Sector Release

Hepatitis Awareness Week, 23-28 July 2018, Australia

With effective viral hepatitis treatments available to help manage hepatitis B and cure hepatitis C, Australia is leading the way for a future without viral hepatitis, which is the theme of Hepatitis Awareness Week 2018. An estimated 237,894 Australians are living with chronic hepatitis B (CHB) and 177,812 with chronic hepatitis C (CHC), at risk of death from cirrhosis and liver cancer. It is essential for primary care providers to know the risk factors, test, diagnose and treat if required, to prevent this.

VIDEO:  Dr Sam Elliott—a principal GP with 27 years of rural and urban General Practice experience along with 18 years HIV and Hepatitis management, offers a message reminding primary care providers of their vital role in eliminating Viral Hepatitis in Australia.


What is Hepatitis Awareness Week?

Hepatitis Awareness Week 2018 will begin on Monday 23 July to World Hepatitis Day on Saturday 28 July, with the aim of raising awareness of viral hepatitis and the impact it has worldwide. The theme in Australia for 2018 is 'Why Miss Out'.

In 2016 Australia became a world leader in access to new treatments to cure hepatitis C, which is available under the Pharmaceutical Benefits Scheme (PBS) via prescription by your GP or specialist. Access to vaccinations to prevent hepatitis B have been affordable for some time and treatment for hepatitis B is available through the PBS. This presents a golden opportunity for many thousands of Australians.


Hepatitis B in Australia

All primary care providers have a role to play in the testing, diagnosis and management of chronic hepatitis B (CHB).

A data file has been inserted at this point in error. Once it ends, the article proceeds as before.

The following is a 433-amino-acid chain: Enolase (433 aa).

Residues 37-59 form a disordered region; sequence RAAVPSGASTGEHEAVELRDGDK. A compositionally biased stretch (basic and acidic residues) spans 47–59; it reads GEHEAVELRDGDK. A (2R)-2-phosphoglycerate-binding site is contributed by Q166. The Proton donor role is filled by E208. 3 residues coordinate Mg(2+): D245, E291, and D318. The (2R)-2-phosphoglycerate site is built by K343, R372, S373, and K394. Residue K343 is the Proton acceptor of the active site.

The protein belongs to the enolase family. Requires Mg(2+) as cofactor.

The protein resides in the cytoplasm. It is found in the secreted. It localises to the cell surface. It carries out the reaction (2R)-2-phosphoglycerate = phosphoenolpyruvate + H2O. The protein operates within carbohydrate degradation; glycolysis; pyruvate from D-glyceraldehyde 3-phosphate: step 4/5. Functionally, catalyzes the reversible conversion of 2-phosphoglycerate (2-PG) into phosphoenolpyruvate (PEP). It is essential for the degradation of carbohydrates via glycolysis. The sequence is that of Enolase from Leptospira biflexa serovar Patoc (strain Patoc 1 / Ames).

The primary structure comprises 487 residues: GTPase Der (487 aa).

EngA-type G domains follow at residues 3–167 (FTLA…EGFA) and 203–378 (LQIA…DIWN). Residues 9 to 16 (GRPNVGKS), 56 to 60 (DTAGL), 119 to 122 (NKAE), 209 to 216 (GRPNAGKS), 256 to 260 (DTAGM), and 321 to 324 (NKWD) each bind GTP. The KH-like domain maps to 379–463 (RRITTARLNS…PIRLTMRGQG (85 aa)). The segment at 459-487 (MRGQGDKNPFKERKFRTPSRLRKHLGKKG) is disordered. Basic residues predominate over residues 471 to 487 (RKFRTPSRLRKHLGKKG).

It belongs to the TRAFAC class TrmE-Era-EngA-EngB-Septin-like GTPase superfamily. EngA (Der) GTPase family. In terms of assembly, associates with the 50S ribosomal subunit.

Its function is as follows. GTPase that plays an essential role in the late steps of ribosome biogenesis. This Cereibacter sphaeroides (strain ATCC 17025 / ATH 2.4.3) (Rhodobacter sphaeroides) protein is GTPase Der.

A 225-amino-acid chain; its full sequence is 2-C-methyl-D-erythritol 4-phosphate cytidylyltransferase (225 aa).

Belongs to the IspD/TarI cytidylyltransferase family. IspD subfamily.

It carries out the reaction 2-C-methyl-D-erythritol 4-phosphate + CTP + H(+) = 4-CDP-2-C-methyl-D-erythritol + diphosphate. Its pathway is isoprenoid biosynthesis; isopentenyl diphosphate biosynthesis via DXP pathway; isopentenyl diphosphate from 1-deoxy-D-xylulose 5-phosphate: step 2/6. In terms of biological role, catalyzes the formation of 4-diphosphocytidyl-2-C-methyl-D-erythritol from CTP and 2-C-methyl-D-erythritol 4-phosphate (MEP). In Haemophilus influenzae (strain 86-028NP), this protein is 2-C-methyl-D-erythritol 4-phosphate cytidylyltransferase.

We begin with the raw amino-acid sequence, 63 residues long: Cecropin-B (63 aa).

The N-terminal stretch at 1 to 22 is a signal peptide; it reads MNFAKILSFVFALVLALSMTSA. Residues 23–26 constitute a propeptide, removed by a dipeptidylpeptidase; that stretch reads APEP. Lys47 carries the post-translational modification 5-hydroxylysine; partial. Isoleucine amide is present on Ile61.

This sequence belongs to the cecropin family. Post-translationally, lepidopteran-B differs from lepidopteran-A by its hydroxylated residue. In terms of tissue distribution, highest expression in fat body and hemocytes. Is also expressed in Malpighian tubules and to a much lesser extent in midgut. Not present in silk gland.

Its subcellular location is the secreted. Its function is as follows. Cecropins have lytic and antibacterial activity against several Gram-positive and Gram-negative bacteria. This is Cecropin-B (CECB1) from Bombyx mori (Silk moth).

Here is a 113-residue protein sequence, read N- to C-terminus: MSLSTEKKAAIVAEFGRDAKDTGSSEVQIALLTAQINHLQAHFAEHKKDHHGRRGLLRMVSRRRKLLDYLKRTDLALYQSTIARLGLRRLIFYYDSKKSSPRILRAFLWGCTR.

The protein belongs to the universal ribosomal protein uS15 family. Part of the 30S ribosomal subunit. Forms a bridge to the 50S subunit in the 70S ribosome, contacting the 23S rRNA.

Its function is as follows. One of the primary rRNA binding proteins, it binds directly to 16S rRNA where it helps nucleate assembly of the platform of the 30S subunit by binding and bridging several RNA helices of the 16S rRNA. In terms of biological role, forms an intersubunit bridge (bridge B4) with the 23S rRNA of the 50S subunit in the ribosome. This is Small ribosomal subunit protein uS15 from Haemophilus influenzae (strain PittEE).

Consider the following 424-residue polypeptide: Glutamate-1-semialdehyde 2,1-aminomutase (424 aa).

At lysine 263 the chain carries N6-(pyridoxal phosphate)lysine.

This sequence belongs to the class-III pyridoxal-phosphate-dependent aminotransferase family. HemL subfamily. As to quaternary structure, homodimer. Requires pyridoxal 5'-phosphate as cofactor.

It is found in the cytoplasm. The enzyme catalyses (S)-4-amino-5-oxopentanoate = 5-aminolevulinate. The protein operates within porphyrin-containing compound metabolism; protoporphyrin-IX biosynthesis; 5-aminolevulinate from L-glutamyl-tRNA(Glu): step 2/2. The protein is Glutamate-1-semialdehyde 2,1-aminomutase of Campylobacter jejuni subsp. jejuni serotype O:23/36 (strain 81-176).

Only 62% of people living with CHB are diagnosed, 17% engaged in care and 7.2% receiving treatment. Timely diagnosis and clinical management including antiviral therapy, can prevent CHB-related deaths from cirrhosis and liver cancer.


How primary care providers can make a difference


Access hepatitis B resources


Hepatitis C in Australia

Hepatitis C can be cured with Direct Acting Antiviral (DAA) medications available on the Australian Pharmaceutical Benefits Scheme (PBS). GPs can prescribe these regimens under the S85 General Schedule.

Everyone living with chronic HCV infection should be considered for antiviral treatment. It is well tolerated, shorter duration, orally administered and offers cure rates of >95%.

Curing hepatitis C substantially reduces the risk of liver cancer and liver failure, reducing mortality from cirrhosis and liver cancer. It can also improve quality of life, including physical, emotional, and social health.


How primary care providers can make a difference


Access hepatitis C resources


Viral Hepatitis Events